Former deputy prime minister Michael Heseltine has said he believes that he would be behind bars if he had acted in the same way Boris Johnson had as prime minister.
Originally appearing on Sophy Ridge on Sunday, Lord Heseltine explained that the way Boris Johnson acted over the extension letter, by sending different copies was an “act of chicanery”.
“If you or I had behaved in the way he had threatened to, we would end up behind bars, because he is behaving in a way that is an ‘act of chicanery’ to use John Major’s words very appropriately.
“If I said to you I’ve done a deal, I will send a letter confirming it, you would know exactly what I meant. You would expect the letter to come, you would expect it to be signed, and you would expect me to keep my word.
“What Boris Johnson has done is actually to send three bits of paper which give an answer of whatever you want you can read into it.”
Asked to expand further on his remarks on Kay Burley at Breakfast, Heseltine compared the leaders of the Brexit campaign to businessmen misselling their products.
He said: “The claims of the Brexit campaign, if they had been used by a commercial company in selling its products, they would have been taken to court.
“You probably remember it.
“The huge sums of money for the health service is one, millions of Turks flooding into our country from Europe.
“It was an appalling reflection deception of the British people.”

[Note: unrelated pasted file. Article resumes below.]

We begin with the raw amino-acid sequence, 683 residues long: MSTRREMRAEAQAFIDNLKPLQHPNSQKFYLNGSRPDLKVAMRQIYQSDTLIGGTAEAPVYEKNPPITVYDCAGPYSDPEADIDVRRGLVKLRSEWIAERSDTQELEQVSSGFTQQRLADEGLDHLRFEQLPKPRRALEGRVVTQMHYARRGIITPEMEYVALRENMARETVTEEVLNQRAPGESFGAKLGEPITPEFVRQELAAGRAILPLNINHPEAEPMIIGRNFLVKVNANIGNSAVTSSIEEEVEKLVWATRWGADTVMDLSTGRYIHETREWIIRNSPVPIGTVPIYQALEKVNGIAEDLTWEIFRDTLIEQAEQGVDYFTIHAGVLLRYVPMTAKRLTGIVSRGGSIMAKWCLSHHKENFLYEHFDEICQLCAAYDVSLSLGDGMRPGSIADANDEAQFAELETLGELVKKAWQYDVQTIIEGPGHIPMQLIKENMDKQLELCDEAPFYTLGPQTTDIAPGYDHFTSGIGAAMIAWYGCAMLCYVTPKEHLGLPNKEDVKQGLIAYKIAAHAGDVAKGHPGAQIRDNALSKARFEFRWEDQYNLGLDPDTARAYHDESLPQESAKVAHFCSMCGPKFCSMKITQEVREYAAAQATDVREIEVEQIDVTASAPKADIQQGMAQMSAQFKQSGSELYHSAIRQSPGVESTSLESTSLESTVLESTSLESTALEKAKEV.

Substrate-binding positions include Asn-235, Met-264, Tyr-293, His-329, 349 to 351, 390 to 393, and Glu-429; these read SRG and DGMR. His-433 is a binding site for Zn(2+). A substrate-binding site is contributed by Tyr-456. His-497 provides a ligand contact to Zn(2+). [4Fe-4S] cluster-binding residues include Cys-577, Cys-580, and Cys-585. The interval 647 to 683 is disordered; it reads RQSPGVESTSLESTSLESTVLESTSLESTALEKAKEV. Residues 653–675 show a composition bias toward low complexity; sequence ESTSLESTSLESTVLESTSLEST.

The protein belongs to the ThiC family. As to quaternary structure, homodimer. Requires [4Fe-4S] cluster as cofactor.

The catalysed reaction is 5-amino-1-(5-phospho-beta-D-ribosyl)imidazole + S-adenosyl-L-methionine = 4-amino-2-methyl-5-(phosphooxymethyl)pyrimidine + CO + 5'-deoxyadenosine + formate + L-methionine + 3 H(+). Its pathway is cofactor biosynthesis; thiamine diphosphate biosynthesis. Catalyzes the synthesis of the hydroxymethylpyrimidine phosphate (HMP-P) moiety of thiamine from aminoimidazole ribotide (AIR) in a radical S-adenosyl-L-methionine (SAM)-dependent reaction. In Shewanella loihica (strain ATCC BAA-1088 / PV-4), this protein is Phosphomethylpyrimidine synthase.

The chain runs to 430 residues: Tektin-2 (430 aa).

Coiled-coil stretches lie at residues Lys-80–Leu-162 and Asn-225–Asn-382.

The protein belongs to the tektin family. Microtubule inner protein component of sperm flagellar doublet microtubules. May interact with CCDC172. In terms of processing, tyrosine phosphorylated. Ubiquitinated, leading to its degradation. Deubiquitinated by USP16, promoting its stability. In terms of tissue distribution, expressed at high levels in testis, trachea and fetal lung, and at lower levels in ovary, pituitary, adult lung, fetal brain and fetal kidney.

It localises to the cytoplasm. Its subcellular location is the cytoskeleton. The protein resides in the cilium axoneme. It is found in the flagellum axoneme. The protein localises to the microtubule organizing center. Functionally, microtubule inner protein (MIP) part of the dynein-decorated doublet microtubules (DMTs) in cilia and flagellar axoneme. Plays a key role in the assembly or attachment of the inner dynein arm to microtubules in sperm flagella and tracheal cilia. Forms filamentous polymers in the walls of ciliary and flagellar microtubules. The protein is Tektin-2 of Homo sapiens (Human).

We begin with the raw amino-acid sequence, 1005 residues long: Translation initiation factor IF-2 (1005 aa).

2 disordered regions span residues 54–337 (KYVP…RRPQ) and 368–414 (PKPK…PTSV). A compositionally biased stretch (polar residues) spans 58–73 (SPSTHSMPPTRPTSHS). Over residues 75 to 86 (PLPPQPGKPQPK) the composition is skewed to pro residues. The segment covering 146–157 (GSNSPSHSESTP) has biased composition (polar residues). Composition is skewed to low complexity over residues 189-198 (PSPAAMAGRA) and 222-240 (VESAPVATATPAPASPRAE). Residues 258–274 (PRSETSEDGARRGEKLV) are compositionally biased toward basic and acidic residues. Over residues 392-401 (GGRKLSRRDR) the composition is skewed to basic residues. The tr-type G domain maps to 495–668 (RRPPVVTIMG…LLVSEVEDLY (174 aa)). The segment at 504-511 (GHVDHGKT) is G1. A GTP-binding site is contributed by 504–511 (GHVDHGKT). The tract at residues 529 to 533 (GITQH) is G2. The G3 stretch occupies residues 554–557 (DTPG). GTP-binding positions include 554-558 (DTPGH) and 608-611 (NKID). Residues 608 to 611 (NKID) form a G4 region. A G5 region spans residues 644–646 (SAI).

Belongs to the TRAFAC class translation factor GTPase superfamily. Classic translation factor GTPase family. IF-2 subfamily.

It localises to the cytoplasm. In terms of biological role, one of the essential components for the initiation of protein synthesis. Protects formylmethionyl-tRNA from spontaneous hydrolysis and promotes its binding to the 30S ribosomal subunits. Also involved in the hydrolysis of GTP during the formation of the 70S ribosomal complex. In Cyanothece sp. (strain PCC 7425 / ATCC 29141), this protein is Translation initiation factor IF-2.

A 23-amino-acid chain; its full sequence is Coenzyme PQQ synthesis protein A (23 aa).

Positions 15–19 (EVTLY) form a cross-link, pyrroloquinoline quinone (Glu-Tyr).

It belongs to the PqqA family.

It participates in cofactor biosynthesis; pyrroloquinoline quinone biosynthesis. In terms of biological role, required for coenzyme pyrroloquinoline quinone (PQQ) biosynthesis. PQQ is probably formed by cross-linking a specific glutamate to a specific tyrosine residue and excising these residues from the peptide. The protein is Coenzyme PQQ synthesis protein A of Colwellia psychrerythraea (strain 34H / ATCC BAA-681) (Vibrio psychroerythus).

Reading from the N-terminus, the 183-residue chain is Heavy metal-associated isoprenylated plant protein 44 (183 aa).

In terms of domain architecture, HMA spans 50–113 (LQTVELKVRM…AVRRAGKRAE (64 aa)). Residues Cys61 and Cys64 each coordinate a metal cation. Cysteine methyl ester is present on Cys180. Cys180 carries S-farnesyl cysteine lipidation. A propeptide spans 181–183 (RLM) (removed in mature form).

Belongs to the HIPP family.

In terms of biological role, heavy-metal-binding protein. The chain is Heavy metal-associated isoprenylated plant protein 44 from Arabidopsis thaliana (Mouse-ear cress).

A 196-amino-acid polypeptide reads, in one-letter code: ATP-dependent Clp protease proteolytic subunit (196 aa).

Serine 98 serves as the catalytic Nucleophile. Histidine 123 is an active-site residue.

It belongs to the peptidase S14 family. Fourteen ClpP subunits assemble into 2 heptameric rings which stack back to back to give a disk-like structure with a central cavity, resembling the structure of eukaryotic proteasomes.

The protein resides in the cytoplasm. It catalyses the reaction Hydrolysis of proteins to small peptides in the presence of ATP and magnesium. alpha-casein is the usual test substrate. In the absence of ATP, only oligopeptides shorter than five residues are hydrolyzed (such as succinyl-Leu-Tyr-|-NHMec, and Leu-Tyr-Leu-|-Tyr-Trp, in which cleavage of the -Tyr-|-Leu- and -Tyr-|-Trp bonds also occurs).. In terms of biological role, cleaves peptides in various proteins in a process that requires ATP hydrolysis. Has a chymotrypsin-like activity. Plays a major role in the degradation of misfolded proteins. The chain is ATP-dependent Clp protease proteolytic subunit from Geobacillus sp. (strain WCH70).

He warned that a general election would not lead to Jeremy Corbyn ending up in 10 Downing Street – but it probably also would not change the parliamentary arithmetic either.
He said: “The issue is can the Brexit aspect of the Tory party peel off enough Labour votes – enough Labour marginal constituencies – to counter the number that the Tories are going to lose. They are going lose seats in Scotland, lose seats to the Lib Dems, amd I think they have alienated the Irish to such an extent they won’t come back to support them.
“So you can see quite clearly the Tories are going to lose seats, and I know where they think and how they think they can win Labour seats, but when it comes to it that is a pretty big gamble.”
He added that the thought of an election was “the most chilling” option facing the country. “That has been Boris Johnson’s strategy from day one. To bury Brexit in a range of sugared pills, all about the police and law and order and the health service, keep Brexit out of sight. Tell them what they want to hear, and push it through. That’s the strategy from day one.”